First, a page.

N ew Haven resident Carlos Wells decided long ago to help take music back to its vinyl roots. In 2005, inspired by the sonic clarity and heft of his analog record collection, Wells created the one-man, mostly vinyl-producing music label Safety Meeting Records out of his home in Westville.
The label’s discography is full-spectrum, representing more than twenty bands from Stone Titan and its unusually excitable doom metal to Blood Warrior, a soft, raw Americana-folk side project of New York City’s Greg Jamie (O’Death).
What’s the main driver of the curation process at Safety Meeting? Wells, smiling and shrugging, says it’s “whatever I’m into.” Emphatically unpretentious, he doesn’t seem inclined to overthink things. “I hear it and then, it’s like, ‘Okay, I’ve got to put this out,’” he says.
Wells became interested in music in a time-honored fashion: by going to punk shows in his teens. Later, as a student at Central Connecticut State University, he started booking local acts “to get other people psyched” about the music he loved. But with college drawing to an end and the “time-consuming nature of booking shows” wearing on him, he resolved to start his own label.
He started out partnering with Ernest Jennings Recording Company in Brooklyn, NY. While EJRC would produce CD versions of albums, Wells would produce their vinyl sisters. “They must have been wondering what I was doing,” he says, focusing on vinyl during the late 2000s—a time when physical media sales were falling precipitously and the record industry still didn’t seem to have an answer. But, “you’ve got to do what makes you happy,” Wells says of his decision. And besides, “the sound is so much more pure on vinyl.”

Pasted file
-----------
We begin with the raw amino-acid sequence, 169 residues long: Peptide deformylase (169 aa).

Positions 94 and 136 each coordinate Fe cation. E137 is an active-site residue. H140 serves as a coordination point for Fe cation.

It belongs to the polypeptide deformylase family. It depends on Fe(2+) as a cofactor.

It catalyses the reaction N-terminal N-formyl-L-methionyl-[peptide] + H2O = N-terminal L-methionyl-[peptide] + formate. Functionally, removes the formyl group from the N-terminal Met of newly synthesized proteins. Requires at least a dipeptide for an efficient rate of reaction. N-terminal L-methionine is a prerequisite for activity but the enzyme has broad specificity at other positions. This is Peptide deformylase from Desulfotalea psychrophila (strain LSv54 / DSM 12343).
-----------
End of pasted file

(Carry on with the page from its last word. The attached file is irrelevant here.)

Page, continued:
Wells isn’t in it for money. “I think one year I made 50 dollars. The celebration [of which] cost me 200.” (Wells actually earns his living managing local bar and music venue Firehouse 12.) He’s in it for making excellent records. Each pressing is created by selected, craft manufacturing companies from around the globe. The jackets (many of them pictured above), which Wells sometimes helps design, are made from a weighty card stock. Wells (and once even his mom, on Charles Burst’s Come Home and Feast) hand-calligraphies each jacket with the order number of the purchase before it’s shipped to the buyer.
Now in its eighth year, Safety Meeting Records has put out a total of 36 records for listeners’ enjoyment. CD and cassette versions are sometimes available, at the behest of the band or Wells himself, in order to reach a broader audience, especially for new musicians. Across the label’s vinyl catalog, the average record price, amazingly, is just over 10 dollars, and the tapes, CDs and digital releases cost less.
Those prices are even wilder given Safety Meeting’s very limited runs and reluctance to reissue. “Once it’s out of print, it’s out, and I’m on to the next thing,” says Wells, which translates to about five albums a year. He routinely updates the inventory on the label’s website, so “if it says it’s there, it’s there.”
The unadulterated sounds of a live album recently joined the label’s catalog for the first time. Recorded by Wicked Squid Productions and produced as a cassette only, Live at Café Nine by the Estrogen Highs, features that local band’s coarse, energetic punk in its rawest form.
Live recordings are a natural progression for Wells in his journey to distribute music that authentically captures the spirit of the music. He says more are on the horizon.
Also fresh in the rotation is Black Magic Satori, the newest from underground Japanese psych-rockers Acid Mothers Temple and Space Paranoid. The album is (ahem) a trip: heavy yet dreamy, with explosive drone jams, it includes a reimagining of Black Sabbath’s classic “Paranoid,” aptly titled “Space Paranoid.” It’s “the fastest-selling album I’ve ever put out,” says Wells; the album sold out in just one week.
It’s nice to see an audiophile getting some love.
Safety Meeting Records
196 Norton Street, New Haven (map)
Written by Jared Emerling.